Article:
Appletons' Journal, Volume 8 (Google eBook)

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D. Appleton and Company, 1880
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Page 455 - How like a fawning publican he looks ! I hate him for he is a Christian ; But more for that in low simplicity He lends out money gratis, and brings down The rate of usance here with us in Venice. If I can catch him once upon the hip, I will feed fat the ancient grudge I bear him.
Page 483 - To draw no envy, SHAKESPEARE, on thy name, Am I thus ample to thy book and fame ; While I confess thy writings to be such, As neither man, nor muse, can praise too much.
Page 283 - This moral is that the flower of art blooms only where the soil is deep, that it takes a great deal of history to produce a little literature, that it needs a complex social machinery to set a writer in motion.
Page 397 - Are not my days few? cease then, And let me alone, that I may take comfort a little, Before I go whence I shall not return, Even to the land of darkness and the shadow of death; A land of darkness, as darkness itself; And of the shadow of death, without any order, And where the light is as darkness.
Page 82 - It is important, therefore, to hold fast to this : that poetry is at bottom a criticism of life ; that the greatness , of a poet lies in his powerful and beautiful application of ideas to life, — to the question : How to live.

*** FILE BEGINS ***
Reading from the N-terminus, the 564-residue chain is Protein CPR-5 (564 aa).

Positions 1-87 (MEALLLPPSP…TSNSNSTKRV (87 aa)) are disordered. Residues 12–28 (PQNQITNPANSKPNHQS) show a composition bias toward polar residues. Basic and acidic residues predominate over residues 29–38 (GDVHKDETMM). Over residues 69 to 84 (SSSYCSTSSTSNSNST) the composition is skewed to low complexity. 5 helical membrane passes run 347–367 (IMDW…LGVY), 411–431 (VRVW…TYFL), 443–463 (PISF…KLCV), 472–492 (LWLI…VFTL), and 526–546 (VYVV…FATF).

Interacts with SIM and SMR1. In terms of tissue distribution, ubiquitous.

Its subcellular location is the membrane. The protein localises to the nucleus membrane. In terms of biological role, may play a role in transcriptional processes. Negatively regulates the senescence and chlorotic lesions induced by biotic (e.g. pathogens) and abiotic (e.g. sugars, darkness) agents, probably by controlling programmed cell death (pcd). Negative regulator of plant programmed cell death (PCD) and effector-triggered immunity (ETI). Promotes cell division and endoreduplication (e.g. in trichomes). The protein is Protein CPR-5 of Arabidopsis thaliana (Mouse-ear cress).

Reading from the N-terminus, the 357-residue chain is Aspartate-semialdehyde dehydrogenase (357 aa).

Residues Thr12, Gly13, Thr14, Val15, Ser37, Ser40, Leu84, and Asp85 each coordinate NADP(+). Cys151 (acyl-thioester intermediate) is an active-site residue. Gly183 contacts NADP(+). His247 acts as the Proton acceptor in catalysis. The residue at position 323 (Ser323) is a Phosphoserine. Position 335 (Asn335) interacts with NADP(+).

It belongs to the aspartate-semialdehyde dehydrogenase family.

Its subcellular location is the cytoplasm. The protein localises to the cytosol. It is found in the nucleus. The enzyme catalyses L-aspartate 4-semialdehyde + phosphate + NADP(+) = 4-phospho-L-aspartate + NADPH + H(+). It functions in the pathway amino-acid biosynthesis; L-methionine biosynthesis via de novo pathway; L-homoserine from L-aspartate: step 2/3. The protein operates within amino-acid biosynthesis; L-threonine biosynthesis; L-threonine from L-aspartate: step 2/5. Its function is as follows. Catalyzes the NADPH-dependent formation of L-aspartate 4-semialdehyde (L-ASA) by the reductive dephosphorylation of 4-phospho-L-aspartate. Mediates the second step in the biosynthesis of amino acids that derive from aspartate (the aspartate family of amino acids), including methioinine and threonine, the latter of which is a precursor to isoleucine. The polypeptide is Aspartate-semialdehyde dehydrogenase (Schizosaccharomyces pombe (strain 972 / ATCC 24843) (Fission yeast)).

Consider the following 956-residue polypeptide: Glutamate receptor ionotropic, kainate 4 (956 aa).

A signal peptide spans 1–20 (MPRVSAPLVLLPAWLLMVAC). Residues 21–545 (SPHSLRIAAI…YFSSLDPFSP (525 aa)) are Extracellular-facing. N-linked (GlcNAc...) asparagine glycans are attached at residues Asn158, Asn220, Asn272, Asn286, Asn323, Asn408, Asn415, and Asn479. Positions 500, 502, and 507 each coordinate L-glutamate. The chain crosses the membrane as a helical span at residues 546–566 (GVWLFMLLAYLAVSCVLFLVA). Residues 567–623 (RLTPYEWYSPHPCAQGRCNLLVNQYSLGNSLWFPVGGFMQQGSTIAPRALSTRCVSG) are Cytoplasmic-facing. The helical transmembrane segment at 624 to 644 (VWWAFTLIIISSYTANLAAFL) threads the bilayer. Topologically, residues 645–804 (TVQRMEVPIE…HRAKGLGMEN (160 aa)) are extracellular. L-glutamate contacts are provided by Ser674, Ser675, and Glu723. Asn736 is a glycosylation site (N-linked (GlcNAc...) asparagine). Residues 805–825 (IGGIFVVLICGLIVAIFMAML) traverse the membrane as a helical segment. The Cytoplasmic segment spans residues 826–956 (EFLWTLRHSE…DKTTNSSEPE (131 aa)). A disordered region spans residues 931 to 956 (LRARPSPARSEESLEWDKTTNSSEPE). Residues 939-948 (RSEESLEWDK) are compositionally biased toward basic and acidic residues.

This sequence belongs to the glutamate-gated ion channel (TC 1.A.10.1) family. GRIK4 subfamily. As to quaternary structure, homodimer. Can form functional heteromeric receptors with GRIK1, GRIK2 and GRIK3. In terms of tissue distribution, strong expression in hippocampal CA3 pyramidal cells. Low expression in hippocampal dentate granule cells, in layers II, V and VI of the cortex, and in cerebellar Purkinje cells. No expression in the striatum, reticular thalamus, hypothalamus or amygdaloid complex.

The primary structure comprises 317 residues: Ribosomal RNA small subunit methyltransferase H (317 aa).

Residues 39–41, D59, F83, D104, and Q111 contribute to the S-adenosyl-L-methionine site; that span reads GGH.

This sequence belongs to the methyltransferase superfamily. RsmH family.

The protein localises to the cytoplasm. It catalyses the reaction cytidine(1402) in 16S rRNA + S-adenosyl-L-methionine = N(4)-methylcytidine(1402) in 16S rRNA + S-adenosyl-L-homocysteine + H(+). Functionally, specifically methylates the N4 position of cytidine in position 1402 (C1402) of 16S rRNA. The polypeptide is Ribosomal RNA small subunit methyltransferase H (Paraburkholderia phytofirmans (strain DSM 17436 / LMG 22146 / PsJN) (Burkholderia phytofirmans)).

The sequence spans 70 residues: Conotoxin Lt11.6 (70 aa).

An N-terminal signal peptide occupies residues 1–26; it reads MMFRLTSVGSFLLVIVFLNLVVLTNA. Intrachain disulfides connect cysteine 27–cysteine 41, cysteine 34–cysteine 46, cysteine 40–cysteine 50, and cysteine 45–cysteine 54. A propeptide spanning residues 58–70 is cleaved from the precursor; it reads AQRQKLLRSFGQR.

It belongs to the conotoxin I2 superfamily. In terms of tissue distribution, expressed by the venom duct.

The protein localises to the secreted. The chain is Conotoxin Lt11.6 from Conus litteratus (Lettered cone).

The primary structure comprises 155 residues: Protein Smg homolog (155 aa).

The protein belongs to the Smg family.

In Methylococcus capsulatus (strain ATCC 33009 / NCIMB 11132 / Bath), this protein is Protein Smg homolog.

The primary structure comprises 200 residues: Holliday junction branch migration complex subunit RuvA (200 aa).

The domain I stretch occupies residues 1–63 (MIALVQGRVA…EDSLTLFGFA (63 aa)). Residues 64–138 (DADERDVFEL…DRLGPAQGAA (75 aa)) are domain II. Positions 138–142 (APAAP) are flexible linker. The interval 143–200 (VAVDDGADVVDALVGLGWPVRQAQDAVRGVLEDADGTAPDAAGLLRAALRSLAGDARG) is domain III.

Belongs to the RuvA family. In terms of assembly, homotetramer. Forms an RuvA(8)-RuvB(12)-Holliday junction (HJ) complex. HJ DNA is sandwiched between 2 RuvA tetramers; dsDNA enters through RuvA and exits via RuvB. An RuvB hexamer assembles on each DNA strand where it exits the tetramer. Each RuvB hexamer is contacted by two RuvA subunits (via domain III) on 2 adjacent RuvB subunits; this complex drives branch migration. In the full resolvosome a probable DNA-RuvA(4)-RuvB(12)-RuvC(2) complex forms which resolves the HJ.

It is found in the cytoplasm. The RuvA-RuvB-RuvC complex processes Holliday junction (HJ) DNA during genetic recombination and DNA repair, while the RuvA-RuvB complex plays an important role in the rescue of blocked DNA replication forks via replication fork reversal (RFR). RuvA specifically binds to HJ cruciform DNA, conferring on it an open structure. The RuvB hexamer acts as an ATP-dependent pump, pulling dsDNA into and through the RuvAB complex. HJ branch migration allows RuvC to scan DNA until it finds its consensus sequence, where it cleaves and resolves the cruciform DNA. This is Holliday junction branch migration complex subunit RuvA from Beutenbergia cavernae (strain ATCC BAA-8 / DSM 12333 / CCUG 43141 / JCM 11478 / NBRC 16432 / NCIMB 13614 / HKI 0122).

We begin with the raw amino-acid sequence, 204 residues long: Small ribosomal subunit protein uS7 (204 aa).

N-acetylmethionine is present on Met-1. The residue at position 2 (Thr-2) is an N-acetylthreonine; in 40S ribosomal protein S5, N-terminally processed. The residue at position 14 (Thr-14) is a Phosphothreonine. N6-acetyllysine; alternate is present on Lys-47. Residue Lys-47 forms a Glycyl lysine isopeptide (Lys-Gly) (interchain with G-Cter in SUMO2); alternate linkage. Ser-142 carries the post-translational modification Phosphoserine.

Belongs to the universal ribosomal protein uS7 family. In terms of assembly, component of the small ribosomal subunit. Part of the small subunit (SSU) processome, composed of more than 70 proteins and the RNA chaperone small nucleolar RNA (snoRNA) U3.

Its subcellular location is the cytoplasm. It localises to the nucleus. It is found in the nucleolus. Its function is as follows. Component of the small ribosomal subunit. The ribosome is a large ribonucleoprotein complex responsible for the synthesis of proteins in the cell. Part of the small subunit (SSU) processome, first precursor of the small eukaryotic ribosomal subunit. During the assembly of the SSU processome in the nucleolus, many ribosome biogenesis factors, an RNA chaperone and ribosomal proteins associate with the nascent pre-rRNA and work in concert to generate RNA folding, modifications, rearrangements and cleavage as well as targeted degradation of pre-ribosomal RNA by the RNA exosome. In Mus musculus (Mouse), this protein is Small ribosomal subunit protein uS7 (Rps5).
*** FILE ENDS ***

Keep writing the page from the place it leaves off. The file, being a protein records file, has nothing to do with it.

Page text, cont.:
Page 482 - I remember, the players have often mentioned it as an honour to Shakespeare, that in his writing (whatsoever he penned) he never blotted out a line. My answer hath been, Would he had blotted a thousand.
Page 490 - Every reader knows the straight and narrow path as well as he knows a road in which he has gone backward and forward a hundred times. This is the highest miracle of genius, that things which are not should be as though they were, that the imaginations of one mind should become the personal recollections of another. And this miracle the tinker has wrought.
Page 67 - I consider my not being present at the sacrifice, as if I did not sacrifice.' CHAP. XIII. 1. Wang-sun Chia asked, saying, 'What is the meaning of the saying, "It is better to pay court to the furnace than to the south-west corner?'" 2. The Master said, 'Not so. He who offends against Heaven has none to whom he can pray.
Page 483 - He rather prays you will be pleased to see One such to-day as other plays should be ; Where neither chorus wafts you o'er the seas...
Page 482 - I loved the man, and do honour his memory, on this side idolatry, as much as any. He was (indeed) honest, and of an open and free nature...

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